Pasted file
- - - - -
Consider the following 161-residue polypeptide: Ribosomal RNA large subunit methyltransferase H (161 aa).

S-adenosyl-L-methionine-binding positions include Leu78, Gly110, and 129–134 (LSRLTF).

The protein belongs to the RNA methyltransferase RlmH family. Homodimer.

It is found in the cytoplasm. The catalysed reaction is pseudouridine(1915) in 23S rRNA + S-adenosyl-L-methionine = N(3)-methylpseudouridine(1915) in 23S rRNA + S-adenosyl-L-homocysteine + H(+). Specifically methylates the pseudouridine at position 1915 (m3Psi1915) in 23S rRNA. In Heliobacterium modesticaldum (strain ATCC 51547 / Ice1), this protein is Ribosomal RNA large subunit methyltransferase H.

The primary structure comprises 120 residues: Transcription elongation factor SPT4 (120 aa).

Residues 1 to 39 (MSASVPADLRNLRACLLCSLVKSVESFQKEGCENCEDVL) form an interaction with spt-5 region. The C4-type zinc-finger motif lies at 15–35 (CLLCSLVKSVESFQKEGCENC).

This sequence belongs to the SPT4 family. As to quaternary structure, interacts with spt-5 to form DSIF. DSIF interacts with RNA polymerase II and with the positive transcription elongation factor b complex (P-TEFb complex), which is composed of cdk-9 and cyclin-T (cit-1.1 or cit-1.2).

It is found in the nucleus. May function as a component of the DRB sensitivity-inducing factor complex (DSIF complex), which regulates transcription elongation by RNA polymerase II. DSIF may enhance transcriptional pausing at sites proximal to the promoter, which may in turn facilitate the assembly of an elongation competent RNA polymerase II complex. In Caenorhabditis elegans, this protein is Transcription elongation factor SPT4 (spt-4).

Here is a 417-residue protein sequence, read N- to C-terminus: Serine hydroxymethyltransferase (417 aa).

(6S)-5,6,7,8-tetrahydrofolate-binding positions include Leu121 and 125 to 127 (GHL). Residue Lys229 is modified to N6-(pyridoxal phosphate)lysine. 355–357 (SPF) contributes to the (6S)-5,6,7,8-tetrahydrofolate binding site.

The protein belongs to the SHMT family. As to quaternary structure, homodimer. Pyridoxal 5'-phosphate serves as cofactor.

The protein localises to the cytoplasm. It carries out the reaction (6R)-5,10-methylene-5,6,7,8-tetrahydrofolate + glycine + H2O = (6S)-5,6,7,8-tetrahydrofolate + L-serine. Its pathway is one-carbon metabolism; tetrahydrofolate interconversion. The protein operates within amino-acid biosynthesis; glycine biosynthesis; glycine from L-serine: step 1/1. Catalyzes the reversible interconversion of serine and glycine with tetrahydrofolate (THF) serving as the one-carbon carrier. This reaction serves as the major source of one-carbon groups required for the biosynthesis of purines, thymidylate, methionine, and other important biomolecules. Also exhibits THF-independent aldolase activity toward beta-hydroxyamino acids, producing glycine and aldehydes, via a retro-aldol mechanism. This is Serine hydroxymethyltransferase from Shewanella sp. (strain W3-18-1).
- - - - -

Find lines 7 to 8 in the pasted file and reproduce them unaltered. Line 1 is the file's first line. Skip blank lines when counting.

This sequence belongs to the SPT4 family. As to quaternary structure, interacts with spt-5 to form DSIF. DSIF interacts with RNA polymerase II and with the positive transcription elongation factor b complex (P-TEFb complex), which is composed of cdk-9 and cyclin-T (cit-1.1 or cit-1.2).

It is found in the nucleus. May function as a component of the DRB sensitivity-inducing factor complex (DSIF complex), which regulates transcription elongation by RNA polymerase II. DSIF may enhance transcriptional pausing at sites proximal to the promoter, which may in turn facilitate the assembly of an elongation competent RNA polymerase II complex. In Caenorhabditis elegans, this protein is Transcription elongation factor SPT4 (spt-4).